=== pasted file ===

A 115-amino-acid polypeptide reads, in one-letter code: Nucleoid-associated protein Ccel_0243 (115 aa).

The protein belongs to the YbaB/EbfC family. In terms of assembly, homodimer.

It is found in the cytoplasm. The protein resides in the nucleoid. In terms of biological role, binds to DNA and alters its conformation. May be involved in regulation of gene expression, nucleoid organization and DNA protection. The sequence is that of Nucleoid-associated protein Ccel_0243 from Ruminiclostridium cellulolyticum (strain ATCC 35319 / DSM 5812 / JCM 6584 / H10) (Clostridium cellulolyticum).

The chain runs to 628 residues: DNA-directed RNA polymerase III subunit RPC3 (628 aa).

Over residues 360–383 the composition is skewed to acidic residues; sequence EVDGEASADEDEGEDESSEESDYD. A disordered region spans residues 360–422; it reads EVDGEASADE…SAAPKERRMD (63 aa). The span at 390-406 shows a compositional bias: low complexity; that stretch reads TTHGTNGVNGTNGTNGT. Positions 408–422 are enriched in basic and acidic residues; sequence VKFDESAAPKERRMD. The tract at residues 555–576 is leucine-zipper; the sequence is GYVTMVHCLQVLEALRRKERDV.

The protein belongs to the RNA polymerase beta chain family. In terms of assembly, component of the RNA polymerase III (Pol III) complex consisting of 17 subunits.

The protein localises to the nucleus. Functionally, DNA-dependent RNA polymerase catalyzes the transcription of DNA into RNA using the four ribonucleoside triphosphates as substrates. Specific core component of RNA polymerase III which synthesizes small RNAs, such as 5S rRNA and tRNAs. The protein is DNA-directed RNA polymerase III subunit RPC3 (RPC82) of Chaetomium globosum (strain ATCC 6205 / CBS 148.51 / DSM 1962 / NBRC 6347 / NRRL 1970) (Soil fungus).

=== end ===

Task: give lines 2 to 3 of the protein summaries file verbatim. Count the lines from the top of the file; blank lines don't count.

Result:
The protein belongs to the YbaB/EbfC family. In terms of assembly, homodimer.

It is found in the cytoplasm. The protein resides in the nucleoid. In terms of biological role, binds to DNA and alters its conformation. May be involved in regulation of gene expression, nucleoid organization and DNA protection. The sequence is that of Nucleoid-associated protein Ccel_0243 from Ruminiclostridium cellulolyticum (strain ATCC 35319 / DSM 5812 / JCM 6584 / H10) (Clostridium cellulolyticum).